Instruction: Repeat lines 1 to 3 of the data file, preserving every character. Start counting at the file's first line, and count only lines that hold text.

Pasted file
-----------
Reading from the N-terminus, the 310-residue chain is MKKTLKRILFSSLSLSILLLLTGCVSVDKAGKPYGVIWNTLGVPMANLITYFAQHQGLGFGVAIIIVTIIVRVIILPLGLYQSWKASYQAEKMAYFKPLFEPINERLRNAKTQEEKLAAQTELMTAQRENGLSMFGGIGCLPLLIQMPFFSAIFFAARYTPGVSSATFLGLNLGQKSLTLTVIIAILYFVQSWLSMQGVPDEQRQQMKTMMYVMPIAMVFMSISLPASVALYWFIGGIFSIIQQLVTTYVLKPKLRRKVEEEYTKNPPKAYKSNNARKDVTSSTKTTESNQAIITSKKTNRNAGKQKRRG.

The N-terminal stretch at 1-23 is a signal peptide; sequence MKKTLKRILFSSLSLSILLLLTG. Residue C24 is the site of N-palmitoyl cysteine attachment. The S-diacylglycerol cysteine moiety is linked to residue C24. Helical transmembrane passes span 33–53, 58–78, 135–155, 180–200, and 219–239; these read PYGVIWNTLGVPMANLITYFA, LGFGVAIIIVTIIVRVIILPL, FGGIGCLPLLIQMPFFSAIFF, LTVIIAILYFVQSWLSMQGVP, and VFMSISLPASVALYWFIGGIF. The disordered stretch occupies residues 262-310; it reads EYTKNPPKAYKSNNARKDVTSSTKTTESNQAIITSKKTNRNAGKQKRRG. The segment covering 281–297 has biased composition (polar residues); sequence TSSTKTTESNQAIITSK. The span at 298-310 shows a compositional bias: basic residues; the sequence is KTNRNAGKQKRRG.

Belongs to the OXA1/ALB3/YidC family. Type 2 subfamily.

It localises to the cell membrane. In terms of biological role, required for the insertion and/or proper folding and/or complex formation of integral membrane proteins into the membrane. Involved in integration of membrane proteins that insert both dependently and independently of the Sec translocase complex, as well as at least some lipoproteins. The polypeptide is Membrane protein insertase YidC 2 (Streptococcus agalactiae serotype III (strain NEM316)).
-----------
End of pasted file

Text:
Reading from the N-terminus, the 310-residue chain is MKKTLKRILFSSLSLSILLLLTGCVSVDKAGKPYGVIWNTLGVPMANLITYFAQHQGLGFGVAIIIVTIIVRVIILPLGLYQSWKASYQAEKMAYFKPLFEPINERLRNAKTQEEKLAAQTELMTAQRENGLSMFGGIGCLPLLIQMPFFSAIFFAARYTPGVSSATFLGLNLGQKSLTLTVIIAILYFVQSWLSMQGVPDEQRQQMKTMMYVMPIAMVFMSISLPASVALYWFIGGIFSIIQQLVTTYVLKPKLRRKVEEEYTKNPPKAYKSNNARKDVTSSTKTTESNQAIITSKKTNRNAGKQKRRG.

The N-terminal stretch at 1-23 is a signal peptide; sequence MKKTLKRILFSSLSLSILLLLTG. Residue C24 is the site of N-palmitoyl cysteine attachment. The S-diacylglycerol cysteine moiety is linked to residue C24. Helical transmembrane passes span 33–53, 58–78, 135–155, 180–200, and 219–239; these read PYGVIWNTLGVPMANLITYFA, LGFGVAIIIVTIIVRVIILPL, FGGIGCLPLLIQMPFFSAIFF, LTVIIAILYFVQSWLSMQGVP, and VFMSISLPASVALYWFIGGIF. The disordered stretch occupies residues 262-310; it reads EYTKNPPKAYKSNNARKDVTSSTKTTESNQAIITSKKTNRNAGKQKRRG. The segment covering 281–297 has biased composition (polar residues); sequence TSSTKTTESNQAIITSK. The span at 298-310 shows a compositional bias: basic residues; the sequence is KTNRNAGKQKRRG.

Belongs to the OXA1/ALB3/YidC family. Type 2 subfamily.